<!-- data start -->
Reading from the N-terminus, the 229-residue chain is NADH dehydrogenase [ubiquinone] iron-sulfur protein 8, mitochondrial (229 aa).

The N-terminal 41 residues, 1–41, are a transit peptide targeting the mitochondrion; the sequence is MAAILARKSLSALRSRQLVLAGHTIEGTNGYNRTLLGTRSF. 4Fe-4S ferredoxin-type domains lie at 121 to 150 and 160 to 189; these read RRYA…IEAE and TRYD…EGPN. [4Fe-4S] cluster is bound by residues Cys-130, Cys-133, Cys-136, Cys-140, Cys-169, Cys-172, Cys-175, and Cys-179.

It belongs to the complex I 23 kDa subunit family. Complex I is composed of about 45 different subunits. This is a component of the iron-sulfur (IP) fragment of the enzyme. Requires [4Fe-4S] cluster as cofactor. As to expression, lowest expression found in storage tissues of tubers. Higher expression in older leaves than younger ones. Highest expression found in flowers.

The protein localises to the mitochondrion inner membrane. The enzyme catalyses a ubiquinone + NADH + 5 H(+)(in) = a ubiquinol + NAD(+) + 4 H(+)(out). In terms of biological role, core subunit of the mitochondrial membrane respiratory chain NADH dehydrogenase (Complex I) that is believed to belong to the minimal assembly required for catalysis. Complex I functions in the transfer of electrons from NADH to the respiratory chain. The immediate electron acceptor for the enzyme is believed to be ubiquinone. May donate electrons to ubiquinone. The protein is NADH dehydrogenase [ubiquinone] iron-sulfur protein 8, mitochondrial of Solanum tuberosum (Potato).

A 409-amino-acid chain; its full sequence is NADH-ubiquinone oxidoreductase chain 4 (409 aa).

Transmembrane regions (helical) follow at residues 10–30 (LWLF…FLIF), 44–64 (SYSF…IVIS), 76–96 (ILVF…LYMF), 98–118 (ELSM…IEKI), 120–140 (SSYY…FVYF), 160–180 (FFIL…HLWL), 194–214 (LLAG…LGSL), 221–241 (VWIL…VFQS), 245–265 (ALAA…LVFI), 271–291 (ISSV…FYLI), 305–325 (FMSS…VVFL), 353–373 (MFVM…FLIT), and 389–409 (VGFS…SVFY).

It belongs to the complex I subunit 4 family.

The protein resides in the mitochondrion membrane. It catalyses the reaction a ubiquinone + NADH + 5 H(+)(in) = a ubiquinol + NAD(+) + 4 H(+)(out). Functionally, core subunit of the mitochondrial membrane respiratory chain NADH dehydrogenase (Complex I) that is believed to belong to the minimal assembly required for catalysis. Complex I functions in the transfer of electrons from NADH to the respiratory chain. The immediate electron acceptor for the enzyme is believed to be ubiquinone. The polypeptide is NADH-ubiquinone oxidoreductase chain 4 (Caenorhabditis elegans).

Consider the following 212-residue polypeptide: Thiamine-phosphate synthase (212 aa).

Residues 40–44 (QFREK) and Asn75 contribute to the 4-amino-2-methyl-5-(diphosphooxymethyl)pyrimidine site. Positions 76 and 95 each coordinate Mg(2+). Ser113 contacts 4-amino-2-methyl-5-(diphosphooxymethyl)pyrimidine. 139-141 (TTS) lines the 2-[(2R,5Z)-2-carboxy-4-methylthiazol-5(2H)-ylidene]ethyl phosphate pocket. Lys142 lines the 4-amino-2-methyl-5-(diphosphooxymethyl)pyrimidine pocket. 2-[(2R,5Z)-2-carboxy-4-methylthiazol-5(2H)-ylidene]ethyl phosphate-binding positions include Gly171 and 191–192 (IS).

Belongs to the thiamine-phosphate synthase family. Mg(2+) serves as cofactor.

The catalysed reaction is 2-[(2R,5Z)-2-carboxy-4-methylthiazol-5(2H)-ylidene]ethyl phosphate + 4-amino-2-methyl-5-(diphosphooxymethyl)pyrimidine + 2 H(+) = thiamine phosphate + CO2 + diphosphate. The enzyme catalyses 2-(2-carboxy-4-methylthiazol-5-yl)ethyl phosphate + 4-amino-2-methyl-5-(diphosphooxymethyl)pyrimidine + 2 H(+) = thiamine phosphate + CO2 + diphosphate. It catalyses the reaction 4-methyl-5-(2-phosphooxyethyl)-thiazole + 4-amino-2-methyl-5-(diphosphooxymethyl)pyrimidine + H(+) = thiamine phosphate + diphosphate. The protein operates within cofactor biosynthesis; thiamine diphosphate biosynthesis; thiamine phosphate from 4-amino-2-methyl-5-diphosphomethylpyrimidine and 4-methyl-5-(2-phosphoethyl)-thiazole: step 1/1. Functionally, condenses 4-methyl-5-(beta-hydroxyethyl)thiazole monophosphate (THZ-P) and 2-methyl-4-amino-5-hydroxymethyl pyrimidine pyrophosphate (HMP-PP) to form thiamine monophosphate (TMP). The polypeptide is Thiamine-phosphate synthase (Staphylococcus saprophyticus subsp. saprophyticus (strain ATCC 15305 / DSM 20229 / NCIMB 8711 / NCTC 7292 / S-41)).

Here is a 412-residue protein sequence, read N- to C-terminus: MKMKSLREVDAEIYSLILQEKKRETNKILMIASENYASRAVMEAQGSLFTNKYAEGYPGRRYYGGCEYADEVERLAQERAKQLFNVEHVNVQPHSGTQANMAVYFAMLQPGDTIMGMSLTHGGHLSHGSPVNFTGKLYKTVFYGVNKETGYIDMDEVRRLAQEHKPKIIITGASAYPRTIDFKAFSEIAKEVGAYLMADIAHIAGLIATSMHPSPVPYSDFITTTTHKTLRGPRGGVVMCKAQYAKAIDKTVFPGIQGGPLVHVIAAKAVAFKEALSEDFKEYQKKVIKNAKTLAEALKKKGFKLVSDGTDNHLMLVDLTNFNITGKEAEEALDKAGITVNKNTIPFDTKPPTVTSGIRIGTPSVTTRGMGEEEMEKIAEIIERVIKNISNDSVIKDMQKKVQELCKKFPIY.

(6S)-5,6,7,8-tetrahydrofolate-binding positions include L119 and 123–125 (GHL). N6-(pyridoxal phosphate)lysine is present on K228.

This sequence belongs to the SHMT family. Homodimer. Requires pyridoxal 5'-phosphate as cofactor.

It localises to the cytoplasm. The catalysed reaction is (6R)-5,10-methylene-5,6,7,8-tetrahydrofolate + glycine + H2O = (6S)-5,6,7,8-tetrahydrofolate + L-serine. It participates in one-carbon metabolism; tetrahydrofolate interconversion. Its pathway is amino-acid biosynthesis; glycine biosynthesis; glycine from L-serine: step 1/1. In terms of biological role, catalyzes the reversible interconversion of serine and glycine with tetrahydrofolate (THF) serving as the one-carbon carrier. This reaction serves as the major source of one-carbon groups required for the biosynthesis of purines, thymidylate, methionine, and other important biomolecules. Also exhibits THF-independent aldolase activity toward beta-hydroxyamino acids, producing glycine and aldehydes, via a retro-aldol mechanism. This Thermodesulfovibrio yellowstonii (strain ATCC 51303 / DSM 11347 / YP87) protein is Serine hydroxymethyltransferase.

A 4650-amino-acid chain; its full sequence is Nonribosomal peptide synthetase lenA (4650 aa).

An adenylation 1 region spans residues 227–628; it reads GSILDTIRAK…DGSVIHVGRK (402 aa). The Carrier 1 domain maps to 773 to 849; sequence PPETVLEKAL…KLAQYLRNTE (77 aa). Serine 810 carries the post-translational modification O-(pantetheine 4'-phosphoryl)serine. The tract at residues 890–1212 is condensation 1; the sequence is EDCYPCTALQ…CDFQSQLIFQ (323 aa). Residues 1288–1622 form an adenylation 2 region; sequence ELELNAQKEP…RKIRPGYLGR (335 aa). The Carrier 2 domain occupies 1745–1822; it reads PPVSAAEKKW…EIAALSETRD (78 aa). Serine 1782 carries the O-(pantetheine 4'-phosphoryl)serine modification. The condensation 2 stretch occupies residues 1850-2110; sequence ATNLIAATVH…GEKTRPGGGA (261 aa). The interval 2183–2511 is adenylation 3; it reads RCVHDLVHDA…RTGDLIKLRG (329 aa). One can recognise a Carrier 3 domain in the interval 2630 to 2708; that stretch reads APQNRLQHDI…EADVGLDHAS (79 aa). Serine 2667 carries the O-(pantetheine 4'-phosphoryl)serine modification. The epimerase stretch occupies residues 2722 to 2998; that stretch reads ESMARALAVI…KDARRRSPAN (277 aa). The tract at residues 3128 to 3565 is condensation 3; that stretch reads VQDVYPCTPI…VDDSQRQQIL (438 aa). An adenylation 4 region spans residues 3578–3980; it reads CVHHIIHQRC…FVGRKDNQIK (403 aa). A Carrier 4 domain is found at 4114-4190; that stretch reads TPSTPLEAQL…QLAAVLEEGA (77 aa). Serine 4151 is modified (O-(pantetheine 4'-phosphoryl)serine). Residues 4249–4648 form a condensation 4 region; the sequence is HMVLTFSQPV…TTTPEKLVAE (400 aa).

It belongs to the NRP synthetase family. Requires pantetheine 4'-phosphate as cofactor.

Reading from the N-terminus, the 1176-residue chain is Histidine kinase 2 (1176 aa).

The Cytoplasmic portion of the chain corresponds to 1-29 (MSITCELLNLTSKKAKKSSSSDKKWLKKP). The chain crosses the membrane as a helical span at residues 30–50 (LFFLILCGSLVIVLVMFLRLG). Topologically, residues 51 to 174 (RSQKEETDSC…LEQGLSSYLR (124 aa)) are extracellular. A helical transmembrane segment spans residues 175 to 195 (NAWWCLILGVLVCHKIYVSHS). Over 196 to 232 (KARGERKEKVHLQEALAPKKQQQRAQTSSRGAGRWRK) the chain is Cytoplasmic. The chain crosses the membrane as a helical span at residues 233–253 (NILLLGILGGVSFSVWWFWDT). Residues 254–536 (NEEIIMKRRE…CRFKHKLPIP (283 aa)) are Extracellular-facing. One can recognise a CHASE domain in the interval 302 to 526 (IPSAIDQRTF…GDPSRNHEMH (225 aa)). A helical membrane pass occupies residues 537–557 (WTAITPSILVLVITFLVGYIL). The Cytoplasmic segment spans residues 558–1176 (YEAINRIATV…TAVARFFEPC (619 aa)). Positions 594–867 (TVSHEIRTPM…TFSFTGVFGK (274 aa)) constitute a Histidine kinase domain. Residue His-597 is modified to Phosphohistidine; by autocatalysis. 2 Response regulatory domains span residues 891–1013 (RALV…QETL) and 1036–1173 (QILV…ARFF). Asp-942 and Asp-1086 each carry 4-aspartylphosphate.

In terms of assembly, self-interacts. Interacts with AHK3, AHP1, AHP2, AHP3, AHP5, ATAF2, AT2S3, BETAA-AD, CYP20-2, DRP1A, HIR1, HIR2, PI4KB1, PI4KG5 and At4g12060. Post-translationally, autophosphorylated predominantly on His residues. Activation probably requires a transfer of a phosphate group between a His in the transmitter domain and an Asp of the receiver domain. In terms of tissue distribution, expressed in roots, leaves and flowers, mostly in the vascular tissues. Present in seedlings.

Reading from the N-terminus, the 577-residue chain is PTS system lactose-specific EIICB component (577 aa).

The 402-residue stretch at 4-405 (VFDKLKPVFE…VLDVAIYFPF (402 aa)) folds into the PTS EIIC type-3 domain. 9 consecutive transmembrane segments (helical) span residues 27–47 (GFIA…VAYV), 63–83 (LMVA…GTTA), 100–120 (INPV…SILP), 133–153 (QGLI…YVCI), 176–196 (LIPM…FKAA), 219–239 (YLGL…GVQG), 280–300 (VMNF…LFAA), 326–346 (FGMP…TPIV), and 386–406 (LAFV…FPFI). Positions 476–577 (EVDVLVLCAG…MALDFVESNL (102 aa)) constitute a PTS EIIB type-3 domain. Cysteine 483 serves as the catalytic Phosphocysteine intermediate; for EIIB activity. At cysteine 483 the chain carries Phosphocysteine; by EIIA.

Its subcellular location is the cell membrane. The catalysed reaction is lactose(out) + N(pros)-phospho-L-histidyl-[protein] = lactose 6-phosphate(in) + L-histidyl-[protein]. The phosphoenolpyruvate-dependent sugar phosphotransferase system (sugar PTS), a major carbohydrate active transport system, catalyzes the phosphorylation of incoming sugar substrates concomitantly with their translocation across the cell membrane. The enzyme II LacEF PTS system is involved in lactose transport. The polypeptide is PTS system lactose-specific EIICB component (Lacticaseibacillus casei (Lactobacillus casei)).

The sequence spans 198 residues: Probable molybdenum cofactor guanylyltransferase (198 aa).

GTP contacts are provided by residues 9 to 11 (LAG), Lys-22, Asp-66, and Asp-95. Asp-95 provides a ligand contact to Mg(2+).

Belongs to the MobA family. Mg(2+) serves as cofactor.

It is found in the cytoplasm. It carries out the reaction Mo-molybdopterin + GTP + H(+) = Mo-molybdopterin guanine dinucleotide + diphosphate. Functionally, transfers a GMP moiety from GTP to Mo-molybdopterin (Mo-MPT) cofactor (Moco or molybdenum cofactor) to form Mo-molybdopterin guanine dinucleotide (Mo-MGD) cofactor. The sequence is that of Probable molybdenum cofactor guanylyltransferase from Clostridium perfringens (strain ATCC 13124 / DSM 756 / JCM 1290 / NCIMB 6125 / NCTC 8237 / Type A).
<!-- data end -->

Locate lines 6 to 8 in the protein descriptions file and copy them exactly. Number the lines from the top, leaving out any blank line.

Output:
Transmembrane regions (helical) follow at residues 10–30 (LWLF…FLIF), 44–64 (SYSF…IVIS), 76–96 (ILVF…LYMF), 98–118 (ELSM…IEKI), 120–140 (SSYY…FVYF), 160–180 (FFIL…HLWL), 194–214 (LLAG…LGSL), 221–241 (VWIL…VFQS), 245–265 (ALAA…LVFI), 271–291 (ISSV…FYLI), 305–325 (FMSS…VVFL), 353–373 (MFVM…FLIT), and 389–409 (VGFS…SVFY).

It belongs to the complex I subunit 4 family.

The protein resides in the mitochondrion membrane. It catalyses the reaction a ubiquinone + NADH + 5 H(+)(in) = a ubiquinol + NAD(+) + 4 H(+)(out). Functionally, core subunit of the mitochondrial membrane respiratory chain NADH dehydrogenase (Complex I) that is believed to belong to the minimal assembly required for catalysis. Complex I functions in the transfer of electrons from NADH to the respiratory chain. The immediate electron acceptor for the enzyme is believed to be ubiquinone. The polypeptide is NADH-ubiquinone oxidoreductase chain 4 (Caenorhabditis elegans).